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. Last Updated: 07/27/2016

Iraqis Fear Hussein Is Plotting to Return

BAGHDAD, Iraq -- The graffiti extolling former President Saddam Hussein went up a few nights ago throughout Baghdad's Adhamiyah neighborhood. A girls' school wall promised that "Saddam the hero will be back." The side of a shop proclaimed that "Saddam is still our leader."

Although residents eagerly painted over slogans praising Hussein in the days after his government fell, they said no one dared to remove the latest messages. "His people have come back," said Sarmed Ahmed, the owner of a music shop in the neighborhood. "Everyone is too scared."

After weeks of jubilation over Hussein's ouster -- during which people here blithely lampooned him, toppled his statues and seized offices of his once-ruling Baath Party -- many Iraqis have become increasingly spooked that the former dictator and his loyalists are plotting a return to power. That concern has escalated in recent days with the release of a recorded message purportedly from Hussein as well as a surge in violent attacks against both U.S. troops and Iraqis who have cooperated with U.S. forces.

The incidents, particularly Saturday's killing of seven Iraqi police cadets who had participated in a U.S. training program, have led some here to change their behavior -- and their assumptions about the future.

"When the American soldiers first came to Baghdad, we thought we would never hear from Saddam again. We thought he would be killed or he would flee the country," said Abdelrahim Warid, the owner of a small shop selling packaged foods. Now we know he is in our midst -- and that is very dangerous for us."

The belief that Hussein's supporters are gaining ground has revived some of the fear that paralyzed discourse in this country for the 24 years he was president. Instead of lambasting Hussein to strangers as they did just a few weeks ago, Iraqis have become more reluctant to criticize him in public, out of concern that he might return or that his supporters might overhear and seek revenge.

"You can't speak now, just like you couldn't speak during Saddam's time," said a math teacher who would identify himself by only his first name, Rami, which "would not be enough for them to catch me."

Some Iraqis said recent attacks against people who have been working with U.S. troops and the U.S.-led civilian occupation authority have further stoked public anxieties and prompted some to question whether they should continue cooperating with the Americans.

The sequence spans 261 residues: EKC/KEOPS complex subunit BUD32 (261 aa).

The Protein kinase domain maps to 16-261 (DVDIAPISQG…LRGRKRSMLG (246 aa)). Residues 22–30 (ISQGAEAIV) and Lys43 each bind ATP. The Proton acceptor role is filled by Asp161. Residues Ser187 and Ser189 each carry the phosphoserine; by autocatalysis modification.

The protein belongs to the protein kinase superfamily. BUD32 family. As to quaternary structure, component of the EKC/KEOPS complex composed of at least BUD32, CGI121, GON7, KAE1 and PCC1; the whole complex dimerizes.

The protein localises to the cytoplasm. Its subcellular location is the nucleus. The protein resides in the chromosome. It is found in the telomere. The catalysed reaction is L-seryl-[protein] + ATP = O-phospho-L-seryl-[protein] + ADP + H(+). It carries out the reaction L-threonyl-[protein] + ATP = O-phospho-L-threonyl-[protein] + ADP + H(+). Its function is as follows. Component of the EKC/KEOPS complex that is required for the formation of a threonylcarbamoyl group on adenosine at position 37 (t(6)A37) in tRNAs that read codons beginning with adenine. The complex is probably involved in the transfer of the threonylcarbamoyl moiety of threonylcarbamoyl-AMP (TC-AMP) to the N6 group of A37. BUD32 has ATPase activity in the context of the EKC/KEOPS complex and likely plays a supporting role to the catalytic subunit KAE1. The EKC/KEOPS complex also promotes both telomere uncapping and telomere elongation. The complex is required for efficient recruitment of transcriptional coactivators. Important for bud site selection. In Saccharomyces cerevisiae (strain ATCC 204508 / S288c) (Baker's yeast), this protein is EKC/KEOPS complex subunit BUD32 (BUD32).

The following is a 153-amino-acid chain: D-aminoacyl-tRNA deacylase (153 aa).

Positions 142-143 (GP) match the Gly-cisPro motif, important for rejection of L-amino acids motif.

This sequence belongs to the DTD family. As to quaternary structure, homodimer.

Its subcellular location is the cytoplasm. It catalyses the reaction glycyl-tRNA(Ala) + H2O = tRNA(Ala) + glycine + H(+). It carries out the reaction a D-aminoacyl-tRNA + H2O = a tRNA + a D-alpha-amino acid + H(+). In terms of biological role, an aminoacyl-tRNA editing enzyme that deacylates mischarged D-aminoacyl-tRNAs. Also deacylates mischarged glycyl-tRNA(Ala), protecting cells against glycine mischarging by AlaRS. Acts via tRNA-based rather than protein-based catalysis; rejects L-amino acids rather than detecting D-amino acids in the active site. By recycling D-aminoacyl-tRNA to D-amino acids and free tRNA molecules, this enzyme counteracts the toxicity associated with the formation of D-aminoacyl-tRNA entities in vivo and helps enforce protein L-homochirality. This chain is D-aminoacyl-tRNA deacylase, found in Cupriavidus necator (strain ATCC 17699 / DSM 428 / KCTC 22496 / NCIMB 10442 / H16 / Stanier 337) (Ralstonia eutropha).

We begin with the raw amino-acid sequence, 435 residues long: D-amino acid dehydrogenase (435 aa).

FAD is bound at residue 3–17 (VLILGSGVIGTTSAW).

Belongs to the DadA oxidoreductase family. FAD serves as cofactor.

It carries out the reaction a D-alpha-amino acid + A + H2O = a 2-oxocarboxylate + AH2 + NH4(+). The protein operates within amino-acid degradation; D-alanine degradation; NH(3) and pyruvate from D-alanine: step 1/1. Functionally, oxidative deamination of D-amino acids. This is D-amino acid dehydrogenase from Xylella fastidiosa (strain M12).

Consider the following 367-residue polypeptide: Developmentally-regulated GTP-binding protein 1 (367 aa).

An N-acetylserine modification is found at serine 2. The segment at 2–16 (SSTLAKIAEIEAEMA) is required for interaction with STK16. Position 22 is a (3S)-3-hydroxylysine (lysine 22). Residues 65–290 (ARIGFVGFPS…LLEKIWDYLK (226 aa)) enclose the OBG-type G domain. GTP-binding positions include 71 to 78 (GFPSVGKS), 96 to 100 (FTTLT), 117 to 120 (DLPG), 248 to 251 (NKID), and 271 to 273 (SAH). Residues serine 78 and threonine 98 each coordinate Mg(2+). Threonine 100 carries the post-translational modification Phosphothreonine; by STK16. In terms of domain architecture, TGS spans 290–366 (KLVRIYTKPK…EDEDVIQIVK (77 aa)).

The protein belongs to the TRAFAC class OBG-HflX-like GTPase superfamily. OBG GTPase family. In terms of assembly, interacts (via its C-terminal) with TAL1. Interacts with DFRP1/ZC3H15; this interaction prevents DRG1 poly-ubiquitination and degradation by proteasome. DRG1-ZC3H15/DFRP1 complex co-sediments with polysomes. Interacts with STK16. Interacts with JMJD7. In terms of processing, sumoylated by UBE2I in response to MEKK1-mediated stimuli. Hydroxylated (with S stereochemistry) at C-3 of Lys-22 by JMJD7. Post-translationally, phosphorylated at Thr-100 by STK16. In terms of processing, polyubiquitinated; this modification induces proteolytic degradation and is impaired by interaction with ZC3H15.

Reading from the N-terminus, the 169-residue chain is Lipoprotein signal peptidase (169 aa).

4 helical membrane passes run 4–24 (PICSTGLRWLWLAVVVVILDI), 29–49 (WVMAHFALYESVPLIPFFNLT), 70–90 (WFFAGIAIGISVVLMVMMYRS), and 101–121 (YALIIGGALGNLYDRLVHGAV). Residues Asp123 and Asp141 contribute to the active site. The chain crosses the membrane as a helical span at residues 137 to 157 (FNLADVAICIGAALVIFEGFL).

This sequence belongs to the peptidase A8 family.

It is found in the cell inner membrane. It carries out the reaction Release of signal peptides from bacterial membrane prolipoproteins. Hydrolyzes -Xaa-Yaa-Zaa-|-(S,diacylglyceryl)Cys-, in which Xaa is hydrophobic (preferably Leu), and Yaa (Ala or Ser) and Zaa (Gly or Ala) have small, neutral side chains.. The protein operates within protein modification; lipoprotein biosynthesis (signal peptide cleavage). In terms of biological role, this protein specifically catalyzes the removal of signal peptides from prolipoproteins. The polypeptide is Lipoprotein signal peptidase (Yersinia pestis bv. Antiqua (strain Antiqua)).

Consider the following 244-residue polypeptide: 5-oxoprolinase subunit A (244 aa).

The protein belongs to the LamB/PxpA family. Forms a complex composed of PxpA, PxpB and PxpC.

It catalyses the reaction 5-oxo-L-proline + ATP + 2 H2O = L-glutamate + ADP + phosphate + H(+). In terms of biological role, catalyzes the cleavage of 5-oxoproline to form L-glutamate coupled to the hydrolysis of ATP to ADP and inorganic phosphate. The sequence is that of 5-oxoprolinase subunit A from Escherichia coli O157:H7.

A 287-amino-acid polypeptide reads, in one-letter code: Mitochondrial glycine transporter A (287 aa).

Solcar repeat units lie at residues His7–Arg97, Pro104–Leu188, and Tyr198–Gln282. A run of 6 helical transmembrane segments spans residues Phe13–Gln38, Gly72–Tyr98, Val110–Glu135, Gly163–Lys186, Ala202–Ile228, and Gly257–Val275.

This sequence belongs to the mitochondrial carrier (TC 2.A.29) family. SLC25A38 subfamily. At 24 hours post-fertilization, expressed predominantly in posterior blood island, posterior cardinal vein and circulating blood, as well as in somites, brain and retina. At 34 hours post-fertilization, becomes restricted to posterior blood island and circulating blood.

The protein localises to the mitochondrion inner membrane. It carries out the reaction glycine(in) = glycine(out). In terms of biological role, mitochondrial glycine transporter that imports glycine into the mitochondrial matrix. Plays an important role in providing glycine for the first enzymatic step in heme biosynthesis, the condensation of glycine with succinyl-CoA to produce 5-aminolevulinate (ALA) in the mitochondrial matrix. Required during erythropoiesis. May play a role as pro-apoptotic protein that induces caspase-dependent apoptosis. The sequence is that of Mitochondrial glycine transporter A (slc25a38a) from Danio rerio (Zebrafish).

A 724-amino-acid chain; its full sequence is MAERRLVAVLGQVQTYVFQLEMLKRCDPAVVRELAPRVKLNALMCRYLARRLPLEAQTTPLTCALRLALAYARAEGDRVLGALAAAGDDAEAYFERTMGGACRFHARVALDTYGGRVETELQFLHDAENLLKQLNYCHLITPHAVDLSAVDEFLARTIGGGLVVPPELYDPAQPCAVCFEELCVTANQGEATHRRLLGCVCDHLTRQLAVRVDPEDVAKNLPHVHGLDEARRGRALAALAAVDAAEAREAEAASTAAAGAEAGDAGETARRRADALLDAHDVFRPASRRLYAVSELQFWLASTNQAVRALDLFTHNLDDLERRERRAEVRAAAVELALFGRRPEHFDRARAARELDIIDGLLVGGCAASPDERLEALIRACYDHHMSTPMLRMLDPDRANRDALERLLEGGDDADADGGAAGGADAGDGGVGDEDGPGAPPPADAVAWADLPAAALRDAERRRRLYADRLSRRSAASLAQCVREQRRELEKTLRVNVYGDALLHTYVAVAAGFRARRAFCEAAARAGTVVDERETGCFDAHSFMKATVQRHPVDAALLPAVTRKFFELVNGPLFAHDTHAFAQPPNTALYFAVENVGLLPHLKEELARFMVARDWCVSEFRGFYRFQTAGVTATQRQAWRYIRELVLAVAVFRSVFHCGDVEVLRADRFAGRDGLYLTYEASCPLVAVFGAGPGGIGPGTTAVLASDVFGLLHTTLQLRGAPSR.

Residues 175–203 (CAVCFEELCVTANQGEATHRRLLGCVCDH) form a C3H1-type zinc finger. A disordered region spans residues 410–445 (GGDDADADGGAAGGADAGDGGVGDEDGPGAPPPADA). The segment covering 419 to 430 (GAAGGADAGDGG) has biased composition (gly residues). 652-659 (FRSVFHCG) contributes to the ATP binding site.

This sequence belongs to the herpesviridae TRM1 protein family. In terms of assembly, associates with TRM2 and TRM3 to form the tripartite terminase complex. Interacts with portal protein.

The bomb explosion Saturday that killed the seven police officers in the town of Ramadi, about 100 kilometers west of Baghdad, wounded 40 people. Two weeks ago, the director of electricity distribution for the western half of Baghdad -- a woman who had worked extensively with U.S. officials trying to increase Iraq's power supply -- was killed in her home. A day later, two electric workers were killed by a bomb placed on a highway median near Baghdad.

Some electric workers are afraid to leave their offices, said Ghalib Bakr, the manager of electricity distribution for western Baghdad. "The Baathists view us as collaborators with the Americans," he said. "I tell my staff that's not true, that we're working for the Iraqi people, not the Americans. But what can you do? They're afraid."

With Hussein's fate uncertain, many Iraqis said they were not sure whether to count him out or to wait for his reemergence. "Saddam is like a ghost in the heart of the country," said Tariq Mohammed, an unemployed former soldier. "We thought he was gone, but now he's back."

Fadhil Majid, a bridal shop employee, said many people in his neighborhood became more enamored of Hussein as their expectations of the U.S. occupation -- particularly the restoration of electricity, the creation of jobs and the formation of a new government -- went unfulfilled. "Everyone is very frustrated now," he said. "To them, Saddam is the solution. They don't think about all the evil things he has done."